Gregory Simon MD, MPH
Investigator, Kaiser Permanente Washington Health Research Institute
Deven McGraw, JD, MPH, LLM
General Counsel & Chief Regulatory Officer, Ciitizen
Khaled El Emam, PhD
Department of Pediatrics, University of Ottawa
Children’s Hospital of Eastern Ontario Research Institute
Assessing and Reducing Risk of Re-identification When Sharing Sensitive Research Datasets
Clinical trials; Research ethics; Data security; Data sharing; Sensitive research data; De-identified data
- The cycle of risk de-identification involves setting a risk threshold, measuring the risk, evaluating the risk, and applying transformations to reduce the risk.
- The Safe Harbor method of de-identification (removal of 18 categories of data) is a legal minimum standard that does not take context into account, and may not be sufficient when sharing sensitive data publicly.
- A higher standard for de-identification is the “Expert Determination” method, whereby an expert with contextual knowledge of the broader data ecosystem can determine whether the risk is “not greater than very small.”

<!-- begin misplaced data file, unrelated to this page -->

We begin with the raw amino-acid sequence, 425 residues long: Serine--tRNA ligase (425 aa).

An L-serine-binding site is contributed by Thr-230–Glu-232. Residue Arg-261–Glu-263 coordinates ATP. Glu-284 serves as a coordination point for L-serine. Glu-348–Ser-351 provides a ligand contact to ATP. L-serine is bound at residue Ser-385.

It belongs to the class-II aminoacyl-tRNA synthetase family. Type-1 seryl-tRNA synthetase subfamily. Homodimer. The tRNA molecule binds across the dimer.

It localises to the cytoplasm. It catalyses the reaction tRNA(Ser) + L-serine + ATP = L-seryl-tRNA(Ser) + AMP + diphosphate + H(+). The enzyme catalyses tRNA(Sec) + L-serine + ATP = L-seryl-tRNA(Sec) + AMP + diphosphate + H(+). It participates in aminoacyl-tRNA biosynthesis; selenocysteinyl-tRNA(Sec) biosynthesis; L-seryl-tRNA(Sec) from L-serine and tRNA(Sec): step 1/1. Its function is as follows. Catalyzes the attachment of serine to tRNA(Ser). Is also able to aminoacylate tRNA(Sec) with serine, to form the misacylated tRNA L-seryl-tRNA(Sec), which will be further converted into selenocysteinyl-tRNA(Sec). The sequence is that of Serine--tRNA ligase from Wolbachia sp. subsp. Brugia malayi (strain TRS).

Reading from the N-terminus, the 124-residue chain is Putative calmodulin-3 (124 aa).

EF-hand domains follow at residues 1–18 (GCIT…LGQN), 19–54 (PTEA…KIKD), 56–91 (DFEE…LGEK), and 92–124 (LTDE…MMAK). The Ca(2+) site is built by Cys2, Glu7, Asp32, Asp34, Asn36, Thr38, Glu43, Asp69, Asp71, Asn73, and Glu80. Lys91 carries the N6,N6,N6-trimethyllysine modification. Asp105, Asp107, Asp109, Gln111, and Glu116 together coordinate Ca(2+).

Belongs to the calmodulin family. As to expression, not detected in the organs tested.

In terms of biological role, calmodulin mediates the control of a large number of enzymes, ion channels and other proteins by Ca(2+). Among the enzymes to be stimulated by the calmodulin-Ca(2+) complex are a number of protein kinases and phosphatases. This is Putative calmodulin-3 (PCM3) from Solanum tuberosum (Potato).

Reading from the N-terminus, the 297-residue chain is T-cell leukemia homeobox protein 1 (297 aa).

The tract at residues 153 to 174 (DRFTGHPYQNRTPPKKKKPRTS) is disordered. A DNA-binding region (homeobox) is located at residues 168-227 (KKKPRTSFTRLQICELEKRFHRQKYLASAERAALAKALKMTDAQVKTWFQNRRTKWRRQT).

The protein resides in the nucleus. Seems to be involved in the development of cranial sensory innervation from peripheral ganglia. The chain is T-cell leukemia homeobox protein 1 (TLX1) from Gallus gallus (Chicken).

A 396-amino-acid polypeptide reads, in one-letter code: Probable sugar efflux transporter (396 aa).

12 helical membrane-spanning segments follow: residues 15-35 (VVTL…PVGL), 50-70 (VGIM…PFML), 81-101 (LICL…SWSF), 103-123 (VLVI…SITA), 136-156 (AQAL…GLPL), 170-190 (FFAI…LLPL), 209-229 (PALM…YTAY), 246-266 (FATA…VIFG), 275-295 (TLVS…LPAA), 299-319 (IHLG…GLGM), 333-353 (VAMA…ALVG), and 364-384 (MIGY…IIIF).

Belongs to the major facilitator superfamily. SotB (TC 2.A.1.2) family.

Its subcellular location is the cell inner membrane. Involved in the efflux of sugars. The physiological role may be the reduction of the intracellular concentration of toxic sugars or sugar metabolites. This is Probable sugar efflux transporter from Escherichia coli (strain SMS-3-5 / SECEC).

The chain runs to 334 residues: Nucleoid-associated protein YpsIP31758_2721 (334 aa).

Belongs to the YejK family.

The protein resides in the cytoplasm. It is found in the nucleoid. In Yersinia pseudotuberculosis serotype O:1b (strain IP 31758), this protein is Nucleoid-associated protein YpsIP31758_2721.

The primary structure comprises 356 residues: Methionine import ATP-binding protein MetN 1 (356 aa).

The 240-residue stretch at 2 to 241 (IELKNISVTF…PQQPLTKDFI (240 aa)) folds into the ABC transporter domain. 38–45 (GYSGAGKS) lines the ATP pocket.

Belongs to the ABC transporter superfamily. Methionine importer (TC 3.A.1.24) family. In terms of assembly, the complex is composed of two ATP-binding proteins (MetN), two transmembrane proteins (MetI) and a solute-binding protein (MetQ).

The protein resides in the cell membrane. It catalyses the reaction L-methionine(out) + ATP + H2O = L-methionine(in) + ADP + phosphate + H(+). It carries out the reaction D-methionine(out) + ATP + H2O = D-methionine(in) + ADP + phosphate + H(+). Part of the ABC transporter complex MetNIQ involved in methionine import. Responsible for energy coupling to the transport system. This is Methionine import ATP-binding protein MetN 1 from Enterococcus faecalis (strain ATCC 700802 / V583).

- With increasing concern about the risks of sensitive data sharing, it is important to be transparent with data participants and continue to build trust for data uses.
When is a dataset safe for sharing? What is the risk of re-identification, and how can we reduce the risk? Consider who you are releasing the data to and what other kinds of data might they have access to that could potentially lead to re-identification.
For more information on the de-identification of protected health information, visit the U.S. Department of Health and Human Services’s Guidance Regarding Methods for De-identification of Protected Health Information in Accordance with the Health Insurance Portability and Accountability Act (HIPAA) Privacy Rule.
The Health Information Trust Alliance de-identification framework identifies 12 criteria for a successful de-identification program and methodology.
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